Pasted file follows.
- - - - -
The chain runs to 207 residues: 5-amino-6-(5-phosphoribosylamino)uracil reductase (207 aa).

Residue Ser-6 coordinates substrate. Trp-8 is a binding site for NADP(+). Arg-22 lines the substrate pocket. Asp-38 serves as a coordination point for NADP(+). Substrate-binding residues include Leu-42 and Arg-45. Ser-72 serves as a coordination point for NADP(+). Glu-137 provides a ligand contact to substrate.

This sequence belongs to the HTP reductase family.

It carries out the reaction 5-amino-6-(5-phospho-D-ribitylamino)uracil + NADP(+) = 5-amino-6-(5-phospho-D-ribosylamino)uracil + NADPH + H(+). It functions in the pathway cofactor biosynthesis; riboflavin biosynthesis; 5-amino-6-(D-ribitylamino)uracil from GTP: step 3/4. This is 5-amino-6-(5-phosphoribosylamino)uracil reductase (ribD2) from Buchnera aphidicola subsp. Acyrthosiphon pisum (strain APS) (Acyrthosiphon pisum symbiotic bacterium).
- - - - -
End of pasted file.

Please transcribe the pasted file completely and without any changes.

The chain runs to 207 residues: 5-amino-6-(5-phosphoribosylamino)uracil reductase (207 aa).

Residue Ser-6 coordinates substrate. Trp-8 is a binding site for NADP(+). Arg-22 lines the substrate pocket. Asp-38 serves as a coordination point for NADP(+). Substrate-binding residues include Leu-42 and Arg-45. Ser-72 serves as a coordination point for NADP(+). Glu-137 provides a ligand contact to substrate.

This sequence belongs to the HTP reductase family.

It carries out the reaction 5-amino-6-(5-phospho-D-ribitylamino)uracil + NADP(+) = 5-amino-6-(5-phospho-D-ribosylamino)uracil + NADPH + H(+). It functions in the pathway cofactor biosynthesis; riboflavin biosynthesis; 5-amino-6-(D-ribitylamino)uracil from GTP: step 3/4. This is 5-amino-6-(5-phosphoribosylamino)uracil reductase (ribD2) from Buchnera aphidicola subsp. Acyrthosiphon pisum (strain APS) (Acyrthosiphon pisum symbiotic bacterium).